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also Matt Darvas what the hell is with calling me Robert… am I in trouble>

Kim Burwood
Guest

I don’t always feel like going to church. Sometimes I want a break from everything and don’t feel like making the effort to socialise. However, when I make the effort to go I’m glad I did. Our church has great speakers who challenge me and help me grow. I grew up in church but my views have changed so much it seems I am a different person. My faith is more honest now. I’m comfortable with not knowing everything and don’t feel like I need to be a certain type of Christian to fit in.

Kim Burwood
Guest
Also, if I didn’t make the effort to go I wouldn’t have met some of the most incredible, warm and accepting people I know. I do believe our church is unique. It’s a place where we are all encouraged to get involved and use our gifts. Even our children are encouraged to be involved and as such their gifts develop and they become a true blessing to others. We are told in God’s word to keep meeting with believers and I can understand why. I feel sad for people who have a negative experience of church and as I have… Read more »
Cathie Howard
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I started going to church when I was about 6 but was out of there at 15. I didn’t really get it, it was boring back in the day and it made me feel bad about myself, and life outside church was more enticing. Some kids are not compliant and the urge to rebel is strong. I came back at 28 though because I did believe…

Peter Robert Green
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I started attending church when I was about 15, so I didn’t suffer the Transition Dropout thing, but I noticed that many of those who were already churchgoers did drop out over time. I think there are multiple reasons. Several dropped out because they married partners who pressured them not to attend church, particularly after children arrived. This was more often the case with women, but could affect men as well. Some had never been particularly involved even though they made a profession of faith.This tended to show up by their attending a Sunday service, often at night, and the… Read more »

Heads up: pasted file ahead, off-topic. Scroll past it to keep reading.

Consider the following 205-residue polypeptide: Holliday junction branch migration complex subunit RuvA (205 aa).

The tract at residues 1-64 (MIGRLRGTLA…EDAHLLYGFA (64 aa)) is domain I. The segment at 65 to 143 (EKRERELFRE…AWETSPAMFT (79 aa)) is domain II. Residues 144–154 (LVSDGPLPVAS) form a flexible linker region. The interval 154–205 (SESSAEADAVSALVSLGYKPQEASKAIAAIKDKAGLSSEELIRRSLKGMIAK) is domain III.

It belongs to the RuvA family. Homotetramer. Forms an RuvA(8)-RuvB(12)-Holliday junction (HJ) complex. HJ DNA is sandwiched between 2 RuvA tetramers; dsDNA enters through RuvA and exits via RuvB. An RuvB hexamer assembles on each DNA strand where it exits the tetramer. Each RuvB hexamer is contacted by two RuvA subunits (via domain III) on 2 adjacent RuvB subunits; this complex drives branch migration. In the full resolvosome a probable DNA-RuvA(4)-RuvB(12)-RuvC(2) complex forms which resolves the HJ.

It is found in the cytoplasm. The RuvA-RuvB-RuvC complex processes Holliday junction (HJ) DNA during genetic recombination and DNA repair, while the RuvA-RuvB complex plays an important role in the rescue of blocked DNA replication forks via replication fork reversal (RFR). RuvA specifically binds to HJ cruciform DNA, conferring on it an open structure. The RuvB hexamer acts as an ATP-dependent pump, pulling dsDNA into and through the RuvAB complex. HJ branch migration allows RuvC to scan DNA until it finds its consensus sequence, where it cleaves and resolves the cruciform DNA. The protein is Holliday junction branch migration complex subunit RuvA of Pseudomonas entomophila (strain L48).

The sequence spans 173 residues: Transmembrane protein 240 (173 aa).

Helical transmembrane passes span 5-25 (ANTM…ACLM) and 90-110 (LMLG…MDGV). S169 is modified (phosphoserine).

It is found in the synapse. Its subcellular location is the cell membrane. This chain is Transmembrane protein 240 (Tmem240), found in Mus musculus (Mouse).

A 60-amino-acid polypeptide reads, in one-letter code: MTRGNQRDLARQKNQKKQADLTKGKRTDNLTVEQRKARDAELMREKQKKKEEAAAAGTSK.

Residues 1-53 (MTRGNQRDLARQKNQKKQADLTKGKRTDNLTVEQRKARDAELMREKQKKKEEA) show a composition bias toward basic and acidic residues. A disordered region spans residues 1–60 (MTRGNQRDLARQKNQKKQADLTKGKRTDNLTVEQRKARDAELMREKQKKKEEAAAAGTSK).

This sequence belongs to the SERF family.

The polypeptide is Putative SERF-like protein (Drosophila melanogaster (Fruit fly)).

Ben Mckinnon
Guest

i don’t go to church cause insiders is on

Ralph Reilly
Guest

I read in the bible that the church is important to Jesus, so, he leads me there. Most weeks.

Mel Harwin
Guest
I remember when I was studying teaching at uni a few years back, it was really important that the teacher of today adapted methods considering that young people being raised in a digital age averaged a 2.5min (don’t quote me) concentration time. I don’t know if the teaching methods of the church have adapted. That’s if you go to church for the teaching… If it’s for the relationship/community/fellowship…again If you are into routine and a structured community functions, with God and people, I think it will make sense to attend a weekly service or study that fits well with everyday… Read more »
Paul Banjo Fairlie
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For me ‘church’ never taught me actual life skills that I could use in the world. It is quite an insular institution, and when combined with going to a christian school you get a very skewed view of the world; there is a us & them mentality. Leaving a christian school was one of the best things for me, I met people who were more christlike and not christians than people I knew in the church, and that led me to question wether I want to be a christian or a good person – and they are different things. No… Read more »
Peter Robert Green
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When I hear, “Christian school”, alarm bells go off. I know some are better than others, but the bottom line in most cases seems to be a parental attitude, “I am afraid of the world out there; I am afraid of what it will do to my kids, and I have enough money to make them safe.” If that is the attitude they take to schooling, it will be the attitude they reinforce at church — nearly always a church with some connexion with the school. It is ultimately cultistic, and doesn’t help the children cope with the real world.… Read more »
Tania Harris
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I stay because I love sharing, discussing, growing with like-minded people who know God and who encourage me to know him more. But I also understand why people leave. As we grow older we feel the need genuine community, and sometimes I think, our churches struggle to provide that. (At least that has been the biggest reason for those in my circles who have left…)